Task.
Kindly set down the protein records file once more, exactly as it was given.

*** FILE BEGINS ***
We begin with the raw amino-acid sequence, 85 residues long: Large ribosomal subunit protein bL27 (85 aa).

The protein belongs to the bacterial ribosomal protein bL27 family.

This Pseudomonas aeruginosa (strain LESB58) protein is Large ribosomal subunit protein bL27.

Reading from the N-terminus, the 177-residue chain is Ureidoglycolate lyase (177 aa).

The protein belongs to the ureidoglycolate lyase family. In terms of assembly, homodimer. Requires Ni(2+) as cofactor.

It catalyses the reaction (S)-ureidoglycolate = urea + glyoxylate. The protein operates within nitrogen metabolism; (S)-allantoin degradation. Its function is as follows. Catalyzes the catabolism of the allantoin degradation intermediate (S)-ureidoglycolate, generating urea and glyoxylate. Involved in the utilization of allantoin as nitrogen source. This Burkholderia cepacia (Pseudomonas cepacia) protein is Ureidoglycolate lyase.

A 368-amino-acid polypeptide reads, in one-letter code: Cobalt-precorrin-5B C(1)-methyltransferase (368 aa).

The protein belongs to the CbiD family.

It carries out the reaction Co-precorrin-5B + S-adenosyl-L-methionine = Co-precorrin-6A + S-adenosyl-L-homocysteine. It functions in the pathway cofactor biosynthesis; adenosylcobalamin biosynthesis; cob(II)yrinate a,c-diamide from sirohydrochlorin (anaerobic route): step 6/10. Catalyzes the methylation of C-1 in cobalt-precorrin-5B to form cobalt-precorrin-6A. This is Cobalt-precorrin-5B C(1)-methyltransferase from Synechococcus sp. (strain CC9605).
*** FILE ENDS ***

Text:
We begin with the raw amino-acid sequence, 85 residues long: Large ribosomal subunit protein bL27 (85 aa).

The protein belongs to the bacterial ribosomal protein bL27 family.

This Pseudomonas aeruginosa (strain LESB58) protein is Large ribosomal subunit protein bL27.

Reading from the N-terminus, the 177-residue chain is Ureidoglycolate lyase (177 aa).

The protein belongs to the ureidoglycolate lyase family. In terms of assembly, homodimer. Requires Ni(2+) as cofactor.

It catalyses the reaction (S)-ureidoglycolate = urea + glyoxylate. The protein operates within nitrogen metabolism; (S)-allantoin degradation. Its function is as follows. Catalyzes the catabolism of the allantoin degradation intermediate (S)-ureidoglycolate, generating urea and glyoxylate. Involved in the utilization of allantoin as nitrogen source. This Burkholderia cepacia (Pseudomonas cepacia) protein is Ureidoglycolate lyase.

A 368-amino-acid polypeptide reads, in one-letter code: Cobalt-precorrin-5B C(1)-methyltransferase (368 aa).

The protein belongs to the CbiD family.

It carries out the reaction Co-precorrin-5B + S-adenosyl-L-methionine = Co-precorrin-6A + S-adenosyl-L-homocysteine. It functions in the pathway cofactor biosynthesis; adenosylcobalamin biosynthesis; cob(II)yrinate a,c-diamide from sirohydrochlorin (anaerobic route): step 6/10. Catalyzes the methylation of C-1 in cobalt-precorrin-5B to form cobalt-precorrin-6A. This is Cobalt-precorrin-5B C(1)-methyltransferase from Synechococcus sp. (strain CC9605).